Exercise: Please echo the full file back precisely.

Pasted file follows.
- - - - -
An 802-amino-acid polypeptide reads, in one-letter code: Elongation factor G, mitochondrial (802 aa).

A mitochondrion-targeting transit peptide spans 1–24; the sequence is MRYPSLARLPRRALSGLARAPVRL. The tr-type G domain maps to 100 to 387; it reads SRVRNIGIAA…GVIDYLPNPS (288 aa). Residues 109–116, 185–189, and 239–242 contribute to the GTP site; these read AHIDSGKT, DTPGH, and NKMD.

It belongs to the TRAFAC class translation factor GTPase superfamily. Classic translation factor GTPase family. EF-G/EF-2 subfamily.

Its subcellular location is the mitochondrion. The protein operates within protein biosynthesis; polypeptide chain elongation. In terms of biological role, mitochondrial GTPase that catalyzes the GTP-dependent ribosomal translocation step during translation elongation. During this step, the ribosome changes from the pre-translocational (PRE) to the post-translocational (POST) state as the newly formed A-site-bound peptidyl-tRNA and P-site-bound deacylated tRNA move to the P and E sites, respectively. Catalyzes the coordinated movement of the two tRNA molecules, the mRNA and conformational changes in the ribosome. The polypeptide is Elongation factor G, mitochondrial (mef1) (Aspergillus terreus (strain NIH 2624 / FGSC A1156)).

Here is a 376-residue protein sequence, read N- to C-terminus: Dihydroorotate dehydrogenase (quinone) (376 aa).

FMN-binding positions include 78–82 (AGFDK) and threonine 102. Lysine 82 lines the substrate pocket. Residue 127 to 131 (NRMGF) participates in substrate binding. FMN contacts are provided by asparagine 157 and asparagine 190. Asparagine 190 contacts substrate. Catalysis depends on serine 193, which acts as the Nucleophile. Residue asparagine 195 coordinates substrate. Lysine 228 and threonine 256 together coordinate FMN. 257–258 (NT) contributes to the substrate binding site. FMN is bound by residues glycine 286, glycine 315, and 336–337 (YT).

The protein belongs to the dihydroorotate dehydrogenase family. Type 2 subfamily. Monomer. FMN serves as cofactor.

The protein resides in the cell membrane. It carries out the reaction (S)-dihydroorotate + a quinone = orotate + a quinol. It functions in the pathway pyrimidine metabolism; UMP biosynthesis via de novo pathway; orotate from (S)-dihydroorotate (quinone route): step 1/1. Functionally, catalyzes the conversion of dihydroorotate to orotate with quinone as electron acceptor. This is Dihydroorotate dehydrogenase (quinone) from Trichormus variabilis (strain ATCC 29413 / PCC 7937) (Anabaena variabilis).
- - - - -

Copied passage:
An 802-amino-acid polypeptide reads, in one-letter code: Elongation factor G, mitochondrial (802 aa).

A mitochondrion-targeting transit peptide spans 1–24; the sequence is MRYPSLARLPRRALSGLARAPVRL. The tr-type G domain maps to 100 to 387; it reads SRVRNIGIAA…GVIDYLPNPS (288 aa). Residues 109–116, 185–189, and 239–242 contribute to the GTP site; these read AHIDSGKT, DTPGH, and NKMD.

It belongs to the TRAFAC class translation factor GTPase superfamily. Classic translation factor GTPase family. EF-G/EF-2 subfamily.

Its subcellular location is the mitochondrion. The protein operates within protein biosynthesis; polypeptide chain elongation. In terms of biological role, mitochondrial GTPase that catalyzes the GTP-dependent ribosomal translocation step during translation elongation. During this step, the ribosome changes from the pre-translocational (PRE) to the post-translocational (POST) state as the newly formed A-site-bound peptidyl-tRNA and P-site-bound deacylated tRNA move to the P and E sites, respectively. Catalyzes the coordinated movement of the two tRNA molecules, the mRNA and conformational changes in the ribosome. The polypeptide is Elongation factor G, mitochondrial (mef1) (Aspergillus terreus (strain NIH 2624 / FGSC A1156)).

Here is a 376-residue protein sequence, read N- to C-terminus: Dihydroorotate dehydrogenase (quinone) (376 aa).

FMN-binding positions include 78–82 (AGFDK) and threonine 102. Lysine 82 lines the substrate pocket. Residue 127 to 131 (NRMGF) participates in substrate binding. FMN contacts are provided by asparagine 157 and asparagine 190. Asparagine 190 contacts substrate. Catalysis depends on serine 193, which acts as the Nucleophile. Residue asparagine 195 coordinates substrate. Lysine 228 and threonine 256 together coordinate FMN. 257–258 (NT) contributes to the substrate binding site. FMN is bound by residues glycine 286, glycine 315, and 336–337 (YT).

The protein belongs to the dihydroorotate dehydrogenase family. Type 2 subfamily. Monomer. FMN serves as cofactor.

The protein resides in the cell membrane. It carries out the reaction (S)-dihydroorotate + a quinone = orotate + a quinol. It functions in the pathway pyrimidine metabolism; UMP biosynthesis via de novo pathway; orotate from (S)-dihydroorotate (quinone route): step 1/1. Functionally, catalyzes the conversion of dihydroorotate to orotate with quinone as electron acceptor. This is Dihydroorotate dehydrogenase (quinone) from Trichormus variabilis (strain ATCC 29413 / PCC 7937) (Anabaena variabilis).